Young people online – liberating or limiting?

On Safer Internet Day 2020 research shows more than half of young people with disabilities find it easier to be themselves online than offline.


Research from the UK Safer Internet Centre that took place with young people with disabilities found:
  • 54% said it was easier to be themselves online than offline, compared with 38% young people without disabilities.
  • Over half (52%) said in the last month they have found people like them they couldn’t find offline.
  • Almost half (47%) are more likely to be inspired by the internet to take action about a cause compared with 34% overall.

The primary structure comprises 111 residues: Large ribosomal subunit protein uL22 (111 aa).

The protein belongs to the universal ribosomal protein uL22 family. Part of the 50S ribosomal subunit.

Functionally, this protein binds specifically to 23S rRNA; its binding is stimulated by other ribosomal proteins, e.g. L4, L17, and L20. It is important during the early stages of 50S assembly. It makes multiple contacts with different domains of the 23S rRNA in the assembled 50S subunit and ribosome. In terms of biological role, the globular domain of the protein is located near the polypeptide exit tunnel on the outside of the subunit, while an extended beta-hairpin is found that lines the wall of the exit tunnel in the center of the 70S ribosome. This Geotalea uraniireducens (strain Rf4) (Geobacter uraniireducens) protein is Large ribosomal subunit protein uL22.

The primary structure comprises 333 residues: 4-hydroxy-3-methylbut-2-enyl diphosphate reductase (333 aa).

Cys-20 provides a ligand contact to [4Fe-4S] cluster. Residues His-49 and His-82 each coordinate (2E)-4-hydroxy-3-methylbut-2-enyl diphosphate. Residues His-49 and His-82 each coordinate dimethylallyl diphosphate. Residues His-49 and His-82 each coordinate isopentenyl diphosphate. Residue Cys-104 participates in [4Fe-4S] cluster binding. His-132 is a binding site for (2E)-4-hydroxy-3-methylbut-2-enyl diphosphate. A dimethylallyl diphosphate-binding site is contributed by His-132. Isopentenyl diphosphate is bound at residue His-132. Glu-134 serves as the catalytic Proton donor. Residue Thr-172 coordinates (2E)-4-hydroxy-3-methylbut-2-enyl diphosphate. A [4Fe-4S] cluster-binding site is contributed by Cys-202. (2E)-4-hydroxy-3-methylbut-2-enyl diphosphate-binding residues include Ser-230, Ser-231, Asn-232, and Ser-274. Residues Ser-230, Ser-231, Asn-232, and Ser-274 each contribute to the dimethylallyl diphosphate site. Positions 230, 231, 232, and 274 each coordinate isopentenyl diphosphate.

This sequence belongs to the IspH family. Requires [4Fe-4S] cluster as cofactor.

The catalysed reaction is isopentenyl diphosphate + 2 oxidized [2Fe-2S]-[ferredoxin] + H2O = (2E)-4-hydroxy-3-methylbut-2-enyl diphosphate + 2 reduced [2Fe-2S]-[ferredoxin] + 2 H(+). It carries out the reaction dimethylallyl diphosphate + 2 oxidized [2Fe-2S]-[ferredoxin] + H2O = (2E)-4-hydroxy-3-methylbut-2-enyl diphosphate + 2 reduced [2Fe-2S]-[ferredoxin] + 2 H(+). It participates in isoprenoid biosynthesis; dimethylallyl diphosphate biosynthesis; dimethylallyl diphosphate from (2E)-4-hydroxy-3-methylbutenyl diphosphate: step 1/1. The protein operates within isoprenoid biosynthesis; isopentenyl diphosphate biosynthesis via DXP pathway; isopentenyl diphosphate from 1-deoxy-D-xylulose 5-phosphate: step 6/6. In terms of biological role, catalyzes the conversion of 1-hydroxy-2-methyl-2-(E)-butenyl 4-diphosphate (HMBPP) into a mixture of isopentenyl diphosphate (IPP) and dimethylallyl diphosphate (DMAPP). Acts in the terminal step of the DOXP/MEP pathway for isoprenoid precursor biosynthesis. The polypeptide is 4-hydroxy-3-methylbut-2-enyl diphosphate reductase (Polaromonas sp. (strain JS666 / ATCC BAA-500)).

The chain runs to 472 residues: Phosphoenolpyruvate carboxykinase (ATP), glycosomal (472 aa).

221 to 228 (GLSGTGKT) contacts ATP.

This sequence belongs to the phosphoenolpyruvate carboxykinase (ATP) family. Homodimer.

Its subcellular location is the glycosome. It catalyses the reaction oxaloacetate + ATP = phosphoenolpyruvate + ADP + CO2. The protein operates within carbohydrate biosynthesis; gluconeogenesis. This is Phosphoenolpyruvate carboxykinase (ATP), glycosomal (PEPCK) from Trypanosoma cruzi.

Will Gardner OBE, director of the UK Safer Internet Centre, said: “The internet is primarily a place of positivity for young people. Whether being inspired to be the next campaigner, supporter or friend – it’s a place for them to find their voice, explore their identities, and support each other.” However, the research also showed that 45% of teenagers with disabilities have been targeted with online hate in the last month because of their gender, sexuality, race, religion, disability or gender identity, compared with a quarter of 13-17-year olds overall. It revealed that parents and carers are concerned about their children’s online experiences, with 65% of parents worrying that the internet is a place of negativity and 39% thinking the internet has more influence on their child than they do. Children do, however, want to reach out to their parents, with over half (51%) wanting to talk to them about their online identities. Will Gardner continued: “We must help young people on this journey by acknowledging the pressures, challenges and limits the internet also brings. We can do this by listening to them and starting conversations about our online lives.” Another survey released today, EU Kids Online 2020: Survey results from 19 countries, found that the majority of children use their phones daily or almost all the time. This survey also found that when children have a negative experience online, they mostly speak to parents or friends, and only rarely tell teachers or professionals. A Young Persons’ Charter was presented to approximately 40 MPs and Government officials at Westminster today, with a list of requests from young people about making the internet a more inclusive place, such as establishing better protection online and industry accountability. Find out more about Safer Internet Day.
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